However, the G. mellonella model has not been adopted outside of academia because the larvae used are typically sold as feedstuffs for pet reptiles and fish. Whilst cheap to purchase, there are significant variations in the behaviour of larvae within and between batches (Tsai et al., 2016). This is a barrier to the further development and wider adoption of this model.


  • Antunes LC, Imperi F, Minandri et al. (2012). In vitro and in vivo antimicrobial activities of gallium nitrateagainst multidrug-resistant Acinetobacter baumanniiAntimicrob Agents Chemother 56(11): 5961-70. doi:10.1128/AAC.01519-12.
  • Chibebe Junior J, Fuchs BB, sabino CP, et al. (2013). Photodynamic and antibiotic therapy impair the pathogenesis of Enterococcus faecium in a whole animal insect model. PLoS One 8(2): e55926. doi:10.1371/journal.pone.0055926.
  • Coughlan A, Scanlon K, Mahon BP, et al. (2010). Zinc and silver glass polyalkenoate cements: an evaluation of their antibacterial nature. Biomed Mater Eng 20(2): 99-106. doi:10.3233/BME-2010-0620.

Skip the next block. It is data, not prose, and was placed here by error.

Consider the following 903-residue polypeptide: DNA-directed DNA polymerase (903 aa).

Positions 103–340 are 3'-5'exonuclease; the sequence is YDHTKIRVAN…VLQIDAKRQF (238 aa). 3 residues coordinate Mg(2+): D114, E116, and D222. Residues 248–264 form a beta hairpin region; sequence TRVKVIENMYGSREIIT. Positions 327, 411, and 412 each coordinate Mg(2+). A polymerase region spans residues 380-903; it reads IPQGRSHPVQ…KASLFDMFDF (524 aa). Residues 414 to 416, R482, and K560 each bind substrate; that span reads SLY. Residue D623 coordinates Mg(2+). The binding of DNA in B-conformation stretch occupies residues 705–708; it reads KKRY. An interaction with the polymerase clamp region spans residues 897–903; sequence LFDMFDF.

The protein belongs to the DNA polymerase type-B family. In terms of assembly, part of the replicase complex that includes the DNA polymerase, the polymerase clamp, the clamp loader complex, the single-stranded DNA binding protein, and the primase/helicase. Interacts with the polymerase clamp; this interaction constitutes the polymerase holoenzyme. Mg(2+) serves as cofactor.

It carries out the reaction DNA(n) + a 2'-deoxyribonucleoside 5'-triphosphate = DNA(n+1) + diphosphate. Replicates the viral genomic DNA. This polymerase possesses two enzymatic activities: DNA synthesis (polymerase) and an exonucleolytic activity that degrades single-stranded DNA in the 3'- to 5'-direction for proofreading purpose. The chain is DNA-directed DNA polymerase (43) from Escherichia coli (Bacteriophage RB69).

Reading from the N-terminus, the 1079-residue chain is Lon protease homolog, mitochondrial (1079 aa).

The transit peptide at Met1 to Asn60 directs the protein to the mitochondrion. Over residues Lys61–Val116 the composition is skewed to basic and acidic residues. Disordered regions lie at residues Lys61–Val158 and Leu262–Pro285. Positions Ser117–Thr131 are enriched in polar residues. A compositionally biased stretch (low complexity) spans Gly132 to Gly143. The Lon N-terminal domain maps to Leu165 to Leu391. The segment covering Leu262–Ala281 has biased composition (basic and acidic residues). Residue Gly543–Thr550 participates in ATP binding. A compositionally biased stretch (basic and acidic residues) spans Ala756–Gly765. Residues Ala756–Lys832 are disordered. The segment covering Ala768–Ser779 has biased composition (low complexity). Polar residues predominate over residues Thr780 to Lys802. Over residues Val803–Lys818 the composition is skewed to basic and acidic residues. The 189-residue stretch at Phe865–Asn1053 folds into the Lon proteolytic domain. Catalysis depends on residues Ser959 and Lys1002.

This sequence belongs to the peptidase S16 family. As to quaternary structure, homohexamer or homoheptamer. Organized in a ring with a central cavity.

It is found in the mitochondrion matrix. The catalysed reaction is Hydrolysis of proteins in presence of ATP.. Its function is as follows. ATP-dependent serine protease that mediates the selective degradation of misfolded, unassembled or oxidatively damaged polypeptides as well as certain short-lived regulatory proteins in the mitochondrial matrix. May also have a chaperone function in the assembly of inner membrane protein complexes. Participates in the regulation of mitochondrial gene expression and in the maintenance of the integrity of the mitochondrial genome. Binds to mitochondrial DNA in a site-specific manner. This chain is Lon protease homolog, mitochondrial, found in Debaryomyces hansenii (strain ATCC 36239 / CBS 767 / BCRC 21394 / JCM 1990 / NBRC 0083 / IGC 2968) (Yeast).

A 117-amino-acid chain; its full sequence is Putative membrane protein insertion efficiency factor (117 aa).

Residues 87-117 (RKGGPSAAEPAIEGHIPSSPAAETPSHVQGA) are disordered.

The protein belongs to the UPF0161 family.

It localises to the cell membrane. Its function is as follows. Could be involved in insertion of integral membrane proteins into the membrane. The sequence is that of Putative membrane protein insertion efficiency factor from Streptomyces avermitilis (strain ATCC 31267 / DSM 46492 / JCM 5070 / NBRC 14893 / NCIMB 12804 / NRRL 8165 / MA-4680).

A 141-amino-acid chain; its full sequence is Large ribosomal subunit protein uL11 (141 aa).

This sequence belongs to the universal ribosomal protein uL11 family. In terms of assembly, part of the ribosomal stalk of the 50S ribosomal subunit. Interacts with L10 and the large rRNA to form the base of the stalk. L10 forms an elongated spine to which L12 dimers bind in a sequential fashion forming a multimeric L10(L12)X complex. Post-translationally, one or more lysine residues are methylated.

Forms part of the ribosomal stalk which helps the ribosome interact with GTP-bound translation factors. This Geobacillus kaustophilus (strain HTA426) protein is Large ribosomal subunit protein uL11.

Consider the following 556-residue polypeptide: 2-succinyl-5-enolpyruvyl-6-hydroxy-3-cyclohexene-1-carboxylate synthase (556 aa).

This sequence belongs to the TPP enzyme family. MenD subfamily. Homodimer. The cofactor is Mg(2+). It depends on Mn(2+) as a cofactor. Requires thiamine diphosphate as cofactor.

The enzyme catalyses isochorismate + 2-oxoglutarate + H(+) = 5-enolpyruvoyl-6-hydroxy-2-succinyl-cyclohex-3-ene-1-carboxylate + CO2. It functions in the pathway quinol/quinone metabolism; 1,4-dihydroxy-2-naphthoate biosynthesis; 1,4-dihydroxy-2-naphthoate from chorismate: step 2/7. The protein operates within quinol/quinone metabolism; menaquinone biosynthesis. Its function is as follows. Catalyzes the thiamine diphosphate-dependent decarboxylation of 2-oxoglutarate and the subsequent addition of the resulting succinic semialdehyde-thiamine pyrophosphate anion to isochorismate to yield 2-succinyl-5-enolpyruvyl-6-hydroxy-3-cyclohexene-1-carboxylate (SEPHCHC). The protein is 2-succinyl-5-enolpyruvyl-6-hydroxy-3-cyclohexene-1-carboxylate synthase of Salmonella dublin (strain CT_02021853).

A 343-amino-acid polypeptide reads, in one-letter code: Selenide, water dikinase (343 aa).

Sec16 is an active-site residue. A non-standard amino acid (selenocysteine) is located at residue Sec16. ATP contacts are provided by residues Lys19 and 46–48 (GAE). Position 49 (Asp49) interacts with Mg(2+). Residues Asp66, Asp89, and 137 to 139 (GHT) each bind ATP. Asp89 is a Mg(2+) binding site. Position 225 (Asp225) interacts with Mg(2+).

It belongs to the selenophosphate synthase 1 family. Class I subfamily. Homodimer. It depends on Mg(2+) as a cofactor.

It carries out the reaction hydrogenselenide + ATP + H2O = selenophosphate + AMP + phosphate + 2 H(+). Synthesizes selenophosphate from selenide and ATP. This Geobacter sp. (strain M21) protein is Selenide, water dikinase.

• Deacon J, Abdelghany SM, Quinn DJ, et al. (2015). Antimicrobial efficacy of tobramycin polymeric nanoparticles for Pseudomonas aeruginosa infections in cystic fibrosis: formulation, characterisation and functionalisation with dornase alfa (DNase). J Control Release 198: 55-61. doi:10.1016/j.jconrel.2014.11.022.
  • Dean SN, Bishop BM and van Hoek ML (2011). Susceptibility of Pseudomonas aeruginosa Biofilm to Alpha-Helical Peptides: D-enantiomer of LL-37. Front Microbiol 2: 128. doi:10.3389/fmicb.2011.00128.